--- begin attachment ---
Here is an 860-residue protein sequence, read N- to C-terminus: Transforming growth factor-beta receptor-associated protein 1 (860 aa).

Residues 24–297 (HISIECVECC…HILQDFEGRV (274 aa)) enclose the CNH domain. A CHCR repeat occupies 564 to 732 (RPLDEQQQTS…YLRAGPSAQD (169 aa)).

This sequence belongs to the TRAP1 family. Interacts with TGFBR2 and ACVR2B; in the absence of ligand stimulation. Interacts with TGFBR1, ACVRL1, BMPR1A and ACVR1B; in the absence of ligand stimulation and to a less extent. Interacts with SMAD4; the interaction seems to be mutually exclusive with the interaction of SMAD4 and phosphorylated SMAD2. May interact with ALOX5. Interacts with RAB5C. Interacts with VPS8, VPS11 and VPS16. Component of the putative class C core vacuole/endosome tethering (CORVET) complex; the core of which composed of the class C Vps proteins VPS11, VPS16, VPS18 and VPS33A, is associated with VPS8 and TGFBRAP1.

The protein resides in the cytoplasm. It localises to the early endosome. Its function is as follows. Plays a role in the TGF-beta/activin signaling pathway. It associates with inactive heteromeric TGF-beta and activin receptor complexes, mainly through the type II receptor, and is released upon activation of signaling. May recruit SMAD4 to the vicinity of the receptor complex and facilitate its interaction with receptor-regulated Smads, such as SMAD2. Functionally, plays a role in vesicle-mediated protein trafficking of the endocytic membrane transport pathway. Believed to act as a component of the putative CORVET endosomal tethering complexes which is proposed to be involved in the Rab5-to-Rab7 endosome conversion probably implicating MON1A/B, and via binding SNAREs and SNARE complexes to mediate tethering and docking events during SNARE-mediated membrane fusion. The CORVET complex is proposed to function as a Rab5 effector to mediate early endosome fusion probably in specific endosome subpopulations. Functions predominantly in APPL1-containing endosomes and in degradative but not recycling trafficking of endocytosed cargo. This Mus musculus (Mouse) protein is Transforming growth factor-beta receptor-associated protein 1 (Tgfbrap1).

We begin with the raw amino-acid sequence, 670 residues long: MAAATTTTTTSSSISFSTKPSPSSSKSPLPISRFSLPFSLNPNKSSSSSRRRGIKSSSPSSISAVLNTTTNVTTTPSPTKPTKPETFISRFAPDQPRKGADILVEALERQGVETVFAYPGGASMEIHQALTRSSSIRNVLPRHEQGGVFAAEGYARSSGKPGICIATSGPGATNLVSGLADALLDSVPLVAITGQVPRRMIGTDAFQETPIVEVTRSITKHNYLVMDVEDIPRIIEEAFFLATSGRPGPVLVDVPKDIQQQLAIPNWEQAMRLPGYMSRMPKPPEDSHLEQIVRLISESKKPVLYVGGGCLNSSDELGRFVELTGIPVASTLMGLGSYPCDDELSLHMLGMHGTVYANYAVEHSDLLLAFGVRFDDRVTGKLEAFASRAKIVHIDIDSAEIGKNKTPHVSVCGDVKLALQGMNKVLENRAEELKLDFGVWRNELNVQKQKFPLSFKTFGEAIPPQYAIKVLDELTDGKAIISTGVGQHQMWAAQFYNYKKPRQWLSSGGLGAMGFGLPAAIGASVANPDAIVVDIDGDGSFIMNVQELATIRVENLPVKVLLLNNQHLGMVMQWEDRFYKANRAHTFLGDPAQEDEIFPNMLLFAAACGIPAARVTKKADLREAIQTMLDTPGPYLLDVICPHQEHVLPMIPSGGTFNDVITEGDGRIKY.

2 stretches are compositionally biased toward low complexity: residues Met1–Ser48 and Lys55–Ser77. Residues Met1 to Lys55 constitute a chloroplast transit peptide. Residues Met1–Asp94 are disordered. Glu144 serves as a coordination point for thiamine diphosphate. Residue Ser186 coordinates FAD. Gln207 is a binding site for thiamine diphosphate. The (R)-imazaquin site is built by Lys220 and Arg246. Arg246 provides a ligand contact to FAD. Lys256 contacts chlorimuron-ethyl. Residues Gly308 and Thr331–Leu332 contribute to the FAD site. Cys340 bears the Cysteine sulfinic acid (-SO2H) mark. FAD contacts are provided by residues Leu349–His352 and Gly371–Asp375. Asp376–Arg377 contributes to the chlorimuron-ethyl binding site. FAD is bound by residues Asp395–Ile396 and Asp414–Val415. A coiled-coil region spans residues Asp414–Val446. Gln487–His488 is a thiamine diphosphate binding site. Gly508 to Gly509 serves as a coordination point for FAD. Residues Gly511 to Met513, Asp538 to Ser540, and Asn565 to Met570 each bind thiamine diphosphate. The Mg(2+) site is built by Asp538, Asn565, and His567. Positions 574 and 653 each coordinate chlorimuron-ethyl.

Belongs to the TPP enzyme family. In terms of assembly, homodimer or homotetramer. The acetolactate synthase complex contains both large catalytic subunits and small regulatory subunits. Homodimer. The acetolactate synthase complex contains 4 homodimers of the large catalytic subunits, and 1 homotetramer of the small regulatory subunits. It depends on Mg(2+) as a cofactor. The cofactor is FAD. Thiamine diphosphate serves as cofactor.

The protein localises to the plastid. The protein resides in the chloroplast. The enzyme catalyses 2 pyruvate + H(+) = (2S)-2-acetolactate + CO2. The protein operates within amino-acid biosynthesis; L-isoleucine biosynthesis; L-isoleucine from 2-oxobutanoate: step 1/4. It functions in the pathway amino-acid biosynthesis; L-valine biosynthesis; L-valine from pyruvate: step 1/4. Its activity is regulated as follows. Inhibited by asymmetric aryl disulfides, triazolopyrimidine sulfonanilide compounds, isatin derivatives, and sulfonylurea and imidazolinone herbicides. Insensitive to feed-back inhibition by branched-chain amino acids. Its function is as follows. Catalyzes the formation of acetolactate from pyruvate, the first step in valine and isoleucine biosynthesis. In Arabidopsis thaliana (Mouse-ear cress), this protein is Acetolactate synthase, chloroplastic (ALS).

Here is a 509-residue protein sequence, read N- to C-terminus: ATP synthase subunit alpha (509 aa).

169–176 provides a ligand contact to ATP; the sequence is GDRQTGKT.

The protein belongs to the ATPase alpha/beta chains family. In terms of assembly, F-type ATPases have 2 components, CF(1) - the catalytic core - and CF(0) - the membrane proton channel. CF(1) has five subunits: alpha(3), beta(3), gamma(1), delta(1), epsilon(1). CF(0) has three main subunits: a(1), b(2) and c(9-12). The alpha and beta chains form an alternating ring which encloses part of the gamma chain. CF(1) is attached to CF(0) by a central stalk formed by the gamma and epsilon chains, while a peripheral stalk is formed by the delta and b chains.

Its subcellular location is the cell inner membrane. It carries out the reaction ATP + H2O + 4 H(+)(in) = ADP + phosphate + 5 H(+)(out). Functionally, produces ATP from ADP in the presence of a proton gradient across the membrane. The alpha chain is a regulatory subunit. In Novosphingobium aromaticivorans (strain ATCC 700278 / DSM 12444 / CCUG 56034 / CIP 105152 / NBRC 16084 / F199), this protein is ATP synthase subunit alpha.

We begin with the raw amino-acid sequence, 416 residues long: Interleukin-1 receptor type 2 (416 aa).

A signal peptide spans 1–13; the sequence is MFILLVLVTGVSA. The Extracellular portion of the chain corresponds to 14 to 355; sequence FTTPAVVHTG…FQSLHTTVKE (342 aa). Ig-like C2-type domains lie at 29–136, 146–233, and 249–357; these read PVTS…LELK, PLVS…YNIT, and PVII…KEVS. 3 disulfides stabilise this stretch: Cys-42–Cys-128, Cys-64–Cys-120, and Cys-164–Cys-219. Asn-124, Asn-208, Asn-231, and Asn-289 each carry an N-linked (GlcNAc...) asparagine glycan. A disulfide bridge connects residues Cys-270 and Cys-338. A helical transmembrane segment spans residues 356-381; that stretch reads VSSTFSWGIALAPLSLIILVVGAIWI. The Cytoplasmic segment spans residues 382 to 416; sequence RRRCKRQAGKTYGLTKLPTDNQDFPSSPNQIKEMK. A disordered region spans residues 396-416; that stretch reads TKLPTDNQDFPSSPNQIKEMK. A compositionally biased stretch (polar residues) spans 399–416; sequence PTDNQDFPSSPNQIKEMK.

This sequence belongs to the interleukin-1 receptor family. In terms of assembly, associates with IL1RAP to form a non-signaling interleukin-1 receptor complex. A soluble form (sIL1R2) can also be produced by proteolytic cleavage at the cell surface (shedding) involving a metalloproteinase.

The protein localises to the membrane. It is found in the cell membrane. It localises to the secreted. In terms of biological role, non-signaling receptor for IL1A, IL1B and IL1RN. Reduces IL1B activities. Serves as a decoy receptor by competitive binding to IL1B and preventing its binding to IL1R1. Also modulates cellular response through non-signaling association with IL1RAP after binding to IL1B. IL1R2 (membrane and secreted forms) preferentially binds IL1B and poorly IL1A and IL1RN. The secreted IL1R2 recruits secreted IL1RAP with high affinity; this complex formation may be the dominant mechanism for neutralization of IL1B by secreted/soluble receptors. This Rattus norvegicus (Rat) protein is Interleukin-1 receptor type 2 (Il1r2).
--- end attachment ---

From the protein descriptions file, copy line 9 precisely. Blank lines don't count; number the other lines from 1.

Here is a 509-residue protein sequence, read N- to C-terminus: ATP synthase subunit alpha (509 aa).